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She’s a ghostly little girl who died at age eight from consumption in 1884. When she’s seen, Betsy wears a long white dress, mostly playing in the Dahlonega Public Square, where she peeps out of windows in the upper floors of the historic building that houses Paul Thomas Chocolates and Giggle Monkey Toys.  When the chocolate shop relocated there, many employees quit, especially the ones working late, who were creeped out over the feeling that someone was watching them.  She’s apparently fond of chocolate. One morning two canisters were completely empty, with no bits remaining as there would have been if animals had torn into them. She’s also fond of the song, “You Are My Sunshine,” for many people have heard their cellphones or other electronic devices playing the tune – over and over – until they were unplugged or the batteries were removed.

For skeptics, here’s a fact about that ghostly little girl:  A visitor to The Crimson Moon Café once left their young daughter in an upstairs room for a few minutes, only to come back and find her playing hide and seek.  “With whom?” asked the parent. “Don’t you see that little girl in the white dress over there?” answered the daughter.

Dahlonega, Georgia has a very haunted history, thanks to its gold-mining, Civil War and Trail of Tears past, as well as its geology. Two new tours give guests the tingly details. Sightings of Civil War soldiers playing cards in Mount Hope Cemetery, ghosts who rattle dishes and pans in restaurants on the Public Square, chairs and chess pieces being moved when no one was there…the stories go on and on and are corroborated by town residents.

Dahlonega Ghost Walk – Historic Hauntings Tour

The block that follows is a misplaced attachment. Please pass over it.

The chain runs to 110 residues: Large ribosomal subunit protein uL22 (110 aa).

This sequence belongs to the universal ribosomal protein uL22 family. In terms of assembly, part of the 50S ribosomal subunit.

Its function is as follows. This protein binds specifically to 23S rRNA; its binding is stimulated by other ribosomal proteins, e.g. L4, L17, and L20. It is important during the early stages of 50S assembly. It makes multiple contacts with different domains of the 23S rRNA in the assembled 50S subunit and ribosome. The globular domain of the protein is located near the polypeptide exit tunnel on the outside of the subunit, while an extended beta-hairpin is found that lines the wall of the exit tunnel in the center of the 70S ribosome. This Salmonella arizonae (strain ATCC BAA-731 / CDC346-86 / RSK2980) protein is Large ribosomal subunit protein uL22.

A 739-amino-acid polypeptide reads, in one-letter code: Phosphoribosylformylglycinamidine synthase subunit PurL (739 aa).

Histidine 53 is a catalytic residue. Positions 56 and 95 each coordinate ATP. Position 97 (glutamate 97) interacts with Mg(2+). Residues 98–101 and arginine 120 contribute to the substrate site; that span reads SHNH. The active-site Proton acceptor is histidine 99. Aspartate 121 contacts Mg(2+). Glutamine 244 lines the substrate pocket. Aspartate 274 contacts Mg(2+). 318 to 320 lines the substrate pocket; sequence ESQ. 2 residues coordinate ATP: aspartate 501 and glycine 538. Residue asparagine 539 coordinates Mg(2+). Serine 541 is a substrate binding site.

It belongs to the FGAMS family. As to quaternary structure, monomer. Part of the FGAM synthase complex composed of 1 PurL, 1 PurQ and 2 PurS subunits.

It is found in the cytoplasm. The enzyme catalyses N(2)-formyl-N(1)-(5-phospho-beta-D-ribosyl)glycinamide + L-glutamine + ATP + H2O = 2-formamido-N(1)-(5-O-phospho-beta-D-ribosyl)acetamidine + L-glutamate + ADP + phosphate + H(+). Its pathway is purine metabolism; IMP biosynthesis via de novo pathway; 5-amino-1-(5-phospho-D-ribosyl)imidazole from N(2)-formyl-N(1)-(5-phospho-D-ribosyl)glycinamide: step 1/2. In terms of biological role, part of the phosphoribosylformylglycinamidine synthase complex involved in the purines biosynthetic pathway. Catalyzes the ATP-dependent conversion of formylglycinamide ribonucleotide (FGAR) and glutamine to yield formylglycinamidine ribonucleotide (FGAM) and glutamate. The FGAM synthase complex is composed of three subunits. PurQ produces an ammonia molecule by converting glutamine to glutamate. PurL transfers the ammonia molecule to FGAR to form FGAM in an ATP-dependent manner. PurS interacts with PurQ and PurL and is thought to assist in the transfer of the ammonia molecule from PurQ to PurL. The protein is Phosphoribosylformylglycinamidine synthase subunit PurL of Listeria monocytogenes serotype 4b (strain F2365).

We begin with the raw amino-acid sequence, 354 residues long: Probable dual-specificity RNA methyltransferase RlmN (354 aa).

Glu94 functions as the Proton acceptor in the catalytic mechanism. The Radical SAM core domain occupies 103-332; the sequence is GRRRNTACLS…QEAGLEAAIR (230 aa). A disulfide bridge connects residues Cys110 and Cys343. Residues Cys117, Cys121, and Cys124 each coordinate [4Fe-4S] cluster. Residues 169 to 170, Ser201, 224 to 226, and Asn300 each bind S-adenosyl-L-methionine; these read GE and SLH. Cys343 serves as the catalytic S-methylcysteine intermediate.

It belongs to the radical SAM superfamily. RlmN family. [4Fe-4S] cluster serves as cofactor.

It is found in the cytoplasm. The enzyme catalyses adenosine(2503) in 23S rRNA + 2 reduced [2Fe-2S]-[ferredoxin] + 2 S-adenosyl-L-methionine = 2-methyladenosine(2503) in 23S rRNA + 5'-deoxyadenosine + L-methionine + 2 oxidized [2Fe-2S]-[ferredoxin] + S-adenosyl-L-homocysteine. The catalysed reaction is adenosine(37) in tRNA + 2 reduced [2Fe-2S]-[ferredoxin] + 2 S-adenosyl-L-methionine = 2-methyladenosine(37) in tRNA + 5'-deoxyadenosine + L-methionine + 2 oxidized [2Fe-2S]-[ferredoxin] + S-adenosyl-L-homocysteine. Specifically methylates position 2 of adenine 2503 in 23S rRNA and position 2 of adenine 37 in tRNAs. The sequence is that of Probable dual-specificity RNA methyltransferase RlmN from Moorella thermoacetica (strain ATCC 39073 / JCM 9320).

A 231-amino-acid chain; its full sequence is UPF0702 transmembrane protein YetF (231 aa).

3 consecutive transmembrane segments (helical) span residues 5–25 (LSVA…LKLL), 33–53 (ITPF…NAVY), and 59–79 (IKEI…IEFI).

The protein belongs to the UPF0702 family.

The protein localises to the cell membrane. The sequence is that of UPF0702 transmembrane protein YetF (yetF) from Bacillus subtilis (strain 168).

Fridays and Saturdays at 8 p.m.

Adults $15, Children $5


Tour guide and founder Jeremy Sharp has studied Dahlonega’s history and worked with paranormal researchers using thermal cameras and other equipment to document some sightings. Tour is approximately 1.3 miles long. Tours, all on paved, designated walkways, with the exception of Mount Hope Cemetery, end in front of the Visitors Center, 13 South Park Street.

Haunted Dahlonega: Spirits, Legends & Lore

Conducted by the Friends of the Dahlonega Gold Museum Historic Site

Saturdays at 7 p.m.

November 1

$10 tickets available at the Dahlonega Gold Museum to benefit the Historic Site



The not-for-profit Friends of the Dahlonega Gold Museum Historic Site, conducts fun, interactive tours suitable for adults and children. The narrative was written by local author Trisha Slay, who explains why Dahlonega is such a hotbed of activity, includes Cherokee folktales, and explores local mysteries and hauntings.  Proceeds assist in keeping The Gold Museum open seven days a week.

Fan Photo Friday: Fall Foliage Edition

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Taken from the View Mount Mitchell Overlook on the Blue Ridge Parkway. Photo by Melissa Bartlett Owens‎ via Facebook.

Taken from the View Mount Mitchell Overlook on the Blue Ridge Parkway. Photo by Melissa Bartlett Owens‎ via Facebook.

October morning in the North Georgia Mountains. Photo by @RickAndersonOBX via Twitter.

October morning in the North Georgia Mountains. Photo by @RickAndersonOBX via Twitter.

Richard B. Russell Scenic Highway. Photo by Clara Williams via Flickr.

Richard B. Russell Scenic Highway. Photo by Clara Williams via Flickr.